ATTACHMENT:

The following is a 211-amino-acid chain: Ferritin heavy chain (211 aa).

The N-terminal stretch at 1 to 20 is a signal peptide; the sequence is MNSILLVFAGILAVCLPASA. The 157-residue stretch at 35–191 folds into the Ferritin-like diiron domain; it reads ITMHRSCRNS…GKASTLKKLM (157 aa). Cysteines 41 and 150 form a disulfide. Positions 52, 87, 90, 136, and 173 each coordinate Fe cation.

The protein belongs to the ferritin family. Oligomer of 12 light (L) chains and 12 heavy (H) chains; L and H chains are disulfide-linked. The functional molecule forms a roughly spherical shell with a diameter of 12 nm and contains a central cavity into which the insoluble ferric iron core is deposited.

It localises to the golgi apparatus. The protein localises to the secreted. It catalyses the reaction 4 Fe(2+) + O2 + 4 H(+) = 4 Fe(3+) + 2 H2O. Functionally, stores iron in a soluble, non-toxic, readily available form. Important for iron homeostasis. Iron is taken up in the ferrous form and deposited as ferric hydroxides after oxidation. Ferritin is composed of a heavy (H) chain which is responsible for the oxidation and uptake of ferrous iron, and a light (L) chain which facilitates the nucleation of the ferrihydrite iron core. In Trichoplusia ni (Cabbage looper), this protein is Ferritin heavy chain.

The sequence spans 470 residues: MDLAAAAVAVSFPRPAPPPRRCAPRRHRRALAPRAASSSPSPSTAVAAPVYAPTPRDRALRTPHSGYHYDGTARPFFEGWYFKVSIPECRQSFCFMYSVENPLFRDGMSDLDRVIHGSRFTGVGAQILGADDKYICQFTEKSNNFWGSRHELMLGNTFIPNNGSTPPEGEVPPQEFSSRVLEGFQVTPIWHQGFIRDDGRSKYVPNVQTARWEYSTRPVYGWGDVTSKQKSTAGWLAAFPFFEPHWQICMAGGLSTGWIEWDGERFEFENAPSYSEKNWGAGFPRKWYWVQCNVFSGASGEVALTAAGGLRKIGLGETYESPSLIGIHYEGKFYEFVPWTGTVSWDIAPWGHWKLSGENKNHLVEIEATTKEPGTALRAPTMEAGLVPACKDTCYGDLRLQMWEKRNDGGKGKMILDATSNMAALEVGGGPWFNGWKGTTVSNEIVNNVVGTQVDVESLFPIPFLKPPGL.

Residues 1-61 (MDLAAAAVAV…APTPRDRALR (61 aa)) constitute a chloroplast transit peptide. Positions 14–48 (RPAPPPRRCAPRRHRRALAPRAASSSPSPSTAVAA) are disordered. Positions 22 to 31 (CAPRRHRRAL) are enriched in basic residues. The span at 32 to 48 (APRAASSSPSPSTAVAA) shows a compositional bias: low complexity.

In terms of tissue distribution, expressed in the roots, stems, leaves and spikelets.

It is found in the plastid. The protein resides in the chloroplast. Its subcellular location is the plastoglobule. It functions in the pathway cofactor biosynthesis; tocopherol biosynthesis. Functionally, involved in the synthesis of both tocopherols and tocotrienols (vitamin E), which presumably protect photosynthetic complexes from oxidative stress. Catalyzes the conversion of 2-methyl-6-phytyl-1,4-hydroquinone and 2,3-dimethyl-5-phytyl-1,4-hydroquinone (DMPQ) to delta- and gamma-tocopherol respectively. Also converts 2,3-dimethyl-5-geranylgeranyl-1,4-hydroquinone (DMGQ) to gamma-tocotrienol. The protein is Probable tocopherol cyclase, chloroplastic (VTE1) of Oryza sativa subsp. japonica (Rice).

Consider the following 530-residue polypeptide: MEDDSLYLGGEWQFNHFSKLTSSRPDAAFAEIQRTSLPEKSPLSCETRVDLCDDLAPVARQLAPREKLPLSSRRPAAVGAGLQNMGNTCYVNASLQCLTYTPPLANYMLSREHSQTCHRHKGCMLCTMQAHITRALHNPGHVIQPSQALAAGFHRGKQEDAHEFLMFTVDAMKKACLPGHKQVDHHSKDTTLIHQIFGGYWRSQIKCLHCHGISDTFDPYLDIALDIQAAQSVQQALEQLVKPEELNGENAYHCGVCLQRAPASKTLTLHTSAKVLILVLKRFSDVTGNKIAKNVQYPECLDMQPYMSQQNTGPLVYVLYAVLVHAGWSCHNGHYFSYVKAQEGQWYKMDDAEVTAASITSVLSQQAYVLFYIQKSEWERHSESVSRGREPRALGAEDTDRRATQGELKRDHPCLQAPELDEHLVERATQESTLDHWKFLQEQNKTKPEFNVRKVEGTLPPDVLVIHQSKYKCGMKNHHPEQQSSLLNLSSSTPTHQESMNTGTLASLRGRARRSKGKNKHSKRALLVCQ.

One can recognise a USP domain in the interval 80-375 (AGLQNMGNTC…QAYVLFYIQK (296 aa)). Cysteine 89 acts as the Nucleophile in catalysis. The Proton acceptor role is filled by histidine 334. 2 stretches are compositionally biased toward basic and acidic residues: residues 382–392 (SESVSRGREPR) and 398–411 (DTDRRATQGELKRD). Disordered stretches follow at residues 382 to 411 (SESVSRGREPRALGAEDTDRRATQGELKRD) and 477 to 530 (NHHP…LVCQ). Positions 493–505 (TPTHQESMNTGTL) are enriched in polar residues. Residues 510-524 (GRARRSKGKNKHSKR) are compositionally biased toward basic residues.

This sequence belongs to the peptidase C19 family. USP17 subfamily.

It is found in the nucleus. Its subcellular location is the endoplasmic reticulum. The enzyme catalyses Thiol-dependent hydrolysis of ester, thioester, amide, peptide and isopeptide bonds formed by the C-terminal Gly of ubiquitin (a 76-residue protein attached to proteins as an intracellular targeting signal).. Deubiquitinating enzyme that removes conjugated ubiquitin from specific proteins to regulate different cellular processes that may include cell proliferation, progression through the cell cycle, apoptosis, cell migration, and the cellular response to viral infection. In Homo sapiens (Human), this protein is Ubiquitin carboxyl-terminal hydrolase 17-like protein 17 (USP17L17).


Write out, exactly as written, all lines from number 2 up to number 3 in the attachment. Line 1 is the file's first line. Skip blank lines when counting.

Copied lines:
The N-terminal stretch at 1 to 20 is a signal peptide; the sequence is MNSILLVFAGILAVCLPASA. The 157-residue stretch at 35–191 folds into the Ferritin-like diiron domain; it reads ITMHRSCRNS…GKASTLKKLM (157 aa). Cysteines 41 and 150 form a disulfide. Positions 52, 87, 90, 136, and 173 each coordinate Fe cation.

The protein belongs to the ferritin family. Oligomer of 12 light (L) chains and 12 heavy (H) chains; L and H chains are disulfide-linked. The functional molecule forms a roughly spherical shell with a diameter of 12 nm and contains a central cavity into which the insoluble ferric iron core is deposited.